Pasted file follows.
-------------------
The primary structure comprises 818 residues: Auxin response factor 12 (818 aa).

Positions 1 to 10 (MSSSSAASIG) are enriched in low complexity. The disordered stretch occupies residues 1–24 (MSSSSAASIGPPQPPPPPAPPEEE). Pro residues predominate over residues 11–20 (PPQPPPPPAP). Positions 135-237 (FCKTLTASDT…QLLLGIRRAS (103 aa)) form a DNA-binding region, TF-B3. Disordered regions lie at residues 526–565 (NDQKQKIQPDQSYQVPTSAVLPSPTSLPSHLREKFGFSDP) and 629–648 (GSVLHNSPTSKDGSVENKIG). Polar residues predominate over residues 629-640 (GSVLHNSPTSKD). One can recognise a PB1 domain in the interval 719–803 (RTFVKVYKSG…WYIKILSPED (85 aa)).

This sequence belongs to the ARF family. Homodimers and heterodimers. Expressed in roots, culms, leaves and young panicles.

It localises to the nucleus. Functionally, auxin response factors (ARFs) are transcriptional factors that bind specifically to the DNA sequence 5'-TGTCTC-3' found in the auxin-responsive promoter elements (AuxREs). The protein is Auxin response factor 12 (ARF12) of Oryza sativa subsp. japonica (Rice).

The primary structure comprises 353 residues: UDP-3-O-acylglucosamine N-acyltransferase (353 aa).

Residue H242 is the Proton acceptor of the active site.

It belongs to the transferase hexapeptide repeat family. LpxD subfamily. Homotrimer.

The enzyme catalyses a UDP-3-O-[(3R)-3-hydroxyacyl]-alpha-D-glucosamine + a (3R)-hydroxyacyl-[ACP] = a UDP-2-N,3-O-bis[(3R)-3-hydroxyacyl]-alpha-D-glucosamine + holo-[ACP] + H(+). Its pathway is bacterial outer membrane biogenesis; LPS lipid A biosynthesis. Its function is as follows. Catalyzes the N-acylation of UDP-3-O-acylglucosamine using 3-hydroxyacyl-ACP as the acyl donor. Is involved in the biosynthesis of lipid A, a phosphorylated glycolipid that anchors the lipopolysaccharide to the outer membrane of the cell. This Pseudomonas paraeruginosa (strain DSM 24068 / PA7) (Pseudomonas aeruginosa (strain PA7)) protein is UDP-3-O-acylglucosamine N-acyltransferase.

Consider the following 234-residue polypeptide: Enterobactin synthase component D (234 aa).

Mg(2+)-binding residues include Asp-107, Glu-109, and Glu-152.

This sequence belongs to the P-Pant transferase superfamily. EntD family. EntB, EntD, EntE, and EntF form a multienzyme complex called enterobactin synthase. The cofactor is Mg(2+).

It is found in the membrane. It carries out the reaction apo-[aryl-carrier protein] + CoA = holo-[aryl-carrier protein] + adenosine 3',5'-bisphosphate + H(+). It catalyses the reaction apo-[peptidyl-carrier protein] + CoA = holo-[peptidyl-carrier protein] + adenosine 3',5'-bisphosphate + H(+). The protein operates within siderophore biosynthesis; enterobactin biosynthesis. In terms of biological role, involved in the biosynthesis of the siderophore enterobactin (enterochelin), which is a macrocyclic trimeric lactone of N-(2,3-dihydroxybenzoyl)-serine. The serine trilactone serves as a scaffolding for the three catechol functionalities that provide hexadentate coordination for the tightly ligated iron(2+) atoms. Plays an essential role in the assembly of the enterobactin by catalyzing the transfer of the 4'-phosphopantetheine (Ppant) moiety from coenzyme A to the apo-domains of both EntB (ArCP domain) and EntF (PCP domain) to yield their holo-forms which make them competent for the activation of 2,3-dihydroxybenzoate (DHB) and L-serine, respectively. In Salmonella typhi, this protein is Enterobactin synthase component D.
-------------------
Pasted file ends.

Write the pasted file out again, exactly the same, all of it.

The primary structure comprises 818 residues: Auxin response factor 12 (818 aa).

Positions 1 to 10 (MSSSSAASIG) are enriched in low complexity. The disordered stretch occupies residues 1–24 (MSSSSAASIGPPQPPPPPAPPEEE). Pro residues predominate over residues 11–20 (PPQPPPPPAP). Positions 135-237 (FCKTLTASDT…QLLLGIRRAS (103 aa)) form a DNA-binding region, TF-B3. Disordered regions lie at residues 526–565 (NDQKQKIQPDQSYQVPTSAVLPSPTSLPSHLREKFGFSDP) and 629–648 (GSVLHNSPTSKDGSVENKIG). Polar residues predominate over residues 629-640 (GSVLHNSPTSKD). One can recognise a PB1 domain in the interval 719–803 (RTFVKVYKSG…WYIKILSPED (85 aa)).

This sequence belongs to the ARF family. Homodimers and heterodimers. Expressed in roots, culms, leaves and young panicles.

It localises to the nucleus. Functionally, auxin response factors (ARFs) are transcriptional factors that bind specifically to the DNA sequence 5'-TGTCTC-3' found in the auxin-responsive promoter elements (AuxREs). The protein is Auxin response factor 12 (ARF12) of Oryza sativa subsp. japonica (Rice).

The primary structure comprises 353 residues: UDP-3-O-acylglucosamine N-acyltransferase (353 aa).

Residue H242 is the Proton acceptor of the active site.

It belongs to the transferase hexapeptide repeat family. LpxD subfamily. Homotrimer.

The enzyme catalyses a UDP-3-O-[(3R)-3-hydroxyacyl]-alpha-D-glucosamine + a (3R)-hydroxyacyl-[ACP] = a UDP-2-N,3-O-bis[(3R)-3-hydroxyacyl]-alpha-D-glucosamine + holo-[ACP] + H(+). Its pathway is bacterial outer membrane biogenesis; LPS lipid A biosynthesis. Its function is as follows. Catalyzes the N-acylation of UDP-3-O-acylglucosamine using 3-hydroxyacyl-ACP as the acyl donor. Is involved in the biosynthesis of lipid A, a phosphorylated glycolipid that anchors the lipopolysaccharide to the outer membrane of the cell. This Pseudomonas paraeruginosa (strain DSM 24068 / PA7) (Pseudomonas aeruginosa (strain PA7)) protein is UDP-3-O-acylglucosamine N-acyltransferase.

Consider the following 234-residue polypeptide: Enterobactin synthase component D (234 aa).

Mg(2+)-binding residues include Asp-107, Glu-109, and Glu-152.

This sequence belongs to the P-Pant transferase superfamily. EntD family. EntB, EntD, EntE, and EntF form a multienzyme complex called enterobactin synthase. The cofactor is Mg(2+).

It is found in the membrane. It carries out the reaction apo-[aryl-carrier protein] + CoA = holo-[aryl-carrier protein] + adenosine 3',5'-bisphosphate + H(+). It catalyses the reaction apo-[peptidyl-carrier protein] + CoA = holo-[peptidyl-carrier protein] + adenosine 3',5'-bisphosphate + H(+). The protein operates within siderophore biosynthesis; enterobactin biosynthesis. In terms of biological role, involved in the biosynthesis of the siderophore enterobactin (enterochelin), which is a macrocyclic trimeric lactone of N-(2,3-dihydroxybenzoyl)-serine. The serine trilactone serves as a scaffolding for the three catechol functionalities that provide hexadentate coordination for the tightly ligated iron(2+) atoms. Plays an essential role in the assembly of the enterobactin by catalyzing the transfer of the 4'-phosphopantetheine (Ppant) moiety from coenzyme A to the apo-domains of both EntB (ArCP domain) and EntF (PCP domain) to yield their holo-forms which make them competent for the activation of 2,3-dihydroxybenzoate (DHB) and L-serine, respectively. In Salmonella typhi, this protein is Enterobactin synthase component D.